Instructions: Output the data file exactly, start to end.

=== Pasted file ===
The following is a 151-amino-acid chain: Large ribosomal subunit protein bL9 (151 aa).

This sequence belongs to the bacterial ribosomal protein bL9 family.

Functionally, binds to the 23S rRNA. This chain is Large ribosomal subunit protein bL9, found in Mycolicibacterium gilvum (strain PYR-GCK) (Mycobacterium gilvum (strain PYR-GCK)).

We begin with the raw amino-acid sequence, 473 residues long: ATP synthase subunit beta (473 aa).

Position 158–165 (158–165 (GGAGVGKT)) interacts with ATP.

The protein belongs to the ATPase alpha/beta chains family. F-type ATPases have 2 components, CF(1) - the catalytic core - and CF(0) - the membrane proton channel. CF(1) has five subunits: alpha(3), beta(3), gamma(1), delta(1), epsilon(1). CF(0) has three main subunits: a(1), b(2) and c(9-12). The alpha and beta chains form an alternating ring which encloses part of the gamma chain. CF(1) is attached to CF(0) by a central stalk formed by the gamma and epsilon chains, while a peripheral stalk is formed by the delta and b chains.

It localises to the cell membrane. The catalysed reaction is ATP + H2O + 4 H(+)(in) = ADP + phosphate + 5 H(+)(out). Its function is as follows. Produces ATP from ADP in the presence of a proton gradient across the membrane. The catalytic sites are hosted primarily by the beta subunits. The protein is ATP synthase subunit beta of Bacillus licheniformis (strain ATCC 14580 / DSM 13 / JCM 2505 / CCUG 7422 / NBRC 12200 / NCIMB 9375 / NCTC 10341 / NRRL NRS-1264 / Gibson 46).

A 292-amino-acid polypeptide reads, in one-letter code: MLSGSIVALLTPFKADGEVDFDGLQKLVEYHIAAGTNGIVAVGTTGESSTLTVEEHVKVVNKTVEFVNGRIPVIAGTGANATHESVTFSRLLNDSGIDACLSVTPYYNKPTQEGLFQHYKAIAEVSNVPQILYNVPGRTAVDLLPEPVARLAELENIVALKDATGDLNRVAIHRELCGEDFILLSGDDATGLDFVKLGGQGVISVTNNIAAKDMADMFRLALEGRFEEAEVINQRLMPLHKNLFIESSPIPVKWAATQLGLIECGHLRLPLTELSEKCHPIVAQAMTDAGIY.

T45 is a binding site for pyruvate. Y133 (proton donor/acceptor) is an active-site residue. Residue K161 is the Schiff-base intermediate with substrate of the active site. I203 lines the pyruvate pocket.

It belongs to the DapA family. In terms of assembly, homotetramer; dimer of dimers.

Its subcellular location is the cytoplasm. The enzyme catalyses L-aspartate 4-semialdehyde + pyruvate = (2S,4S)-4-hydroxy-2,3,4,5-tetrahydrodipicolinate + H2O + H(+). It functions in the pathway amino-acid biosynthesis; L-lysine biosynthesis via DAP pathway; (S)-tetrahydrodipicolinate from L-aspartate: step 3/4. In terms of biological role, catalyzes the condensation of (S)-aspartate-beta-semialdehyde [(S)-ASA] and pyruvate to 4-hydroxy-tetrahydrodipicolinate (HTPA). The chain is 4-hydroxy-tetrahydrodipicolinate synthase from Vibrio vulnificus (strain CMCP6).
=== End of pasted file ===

The following is a 151-amino-acid chain: Large ribosomal subunit protein bL9 (151 aa).

This sequence belongs to the bacterial ribosomal protein bL9 family.

Functionally, binds to the 23S rRNA. This chain is Large ribosomal subunit protein bL9, found in Mycolicibacterium gilvum (strain PYR-GCK) (Mycobacterium gilvum (strain PYR-GCK)).

We begin with the raw amino-acid sequence, 473 residues long: ATP synthase subunit beta (473 aa).

Position 158–165 (158–165 (GGAGVGKT)) interacts with ATP.

The protein belongs to the ATPase alpha/beta chains family. F-type ATPases have 2 components, CF(1) - the catalytic core - and CF(0) - the membrane proton channel. CF(1) has five subunits: alpha(3), beta(3), gamma(1), delta(1), epsilon(1). CF(0) has three main subunits: a(1), b(2) and c(9-12). The alpha and beta chains form an alternating ring which encloses part of the gamma chain. CF(1) is attached to CF(0) by a central stalk formed by the gamma and epsilon chains, while a peripheral stalk is formed by the delta and b chains.

It localises to the cell membrane. The catalysed reaction is ATP + H2O + 4 H(+)(in) = ADP + phosphate + 5 H(+)(out). Its function is as follows. Produces ATP from ADP in the presence of a proton gradient across the membrane. The catalytic sites are hosted primarily by the beta subunits. The protein is ATP synthase subunit beta of Bacillus licheniformis (strain ATCC 14580 / DSM 13 / JCM 2505 / CCUG 7422 / NBRC 12200 / NCIMB 9375 / NCTC 10341 / NRRL NRS-1264 / Gibson 46).

A 292-amino-acid polypeptide reads, in one-letter code: MLSGSIVALLTPFKADGEVDFDGLQKLVEYHIAAGTNGIVAVGTTGESSTLTVEEHVKVVNKTVEFVNGRIPVIAGTGANATHESVTFSRLLNDSGIDACLSVTPYYNKPTQEGLFQHYKAIAEVSNVPQILYNVPGRTAVDLLPEPVARLAELENIVALKDATGDLNRVAIHRELCGEDFILLSGDDATGLDFVKLGGQGVISVTNNIAAKDMADMFRLALEGRFEEAEVINQRLMPLHKNLFIESSPIPVKWAATQLGLIECGHLRLPLTELSEKCHPIVAQAMTDAGIY.

T45 is a binding site for pyruvate. Y133 (proton donor/acceptor) is an active-site residue. Residue K161 is the Schiff-base intermediate with substrate of the active site. I203 lines the pyruvate pocket.

It belongs to the DapA family. In terms of assembly, homotetramer; dimer of dimers.

Its subcellular location is the cytoplasm. The enzyme catalyses L-aspartate 4-semialdehyde + pyruvate = (2S,4S)-4-hydroxy-2,3,4,5-tetrahydrodipicolinate + H2O + H(+). It functions in the pathway amino-acid biosynthesis; L-lysine biosynthesis via DAP pathway; (S)-tetrahydrodipicolinate from L-aspartate: step 3/4. In terms of biological role, catalyzes the condensation of (S)-aspartate-beta-semialdehyde [(S)-ASA] and pyruvate to 4-hydroxy-tetrahydrodipicolinate (HTPA). The chain is 4-hydroxy-tetrahydrodipicolinate synthase from Vibrio vulnificus (strain CMCP6).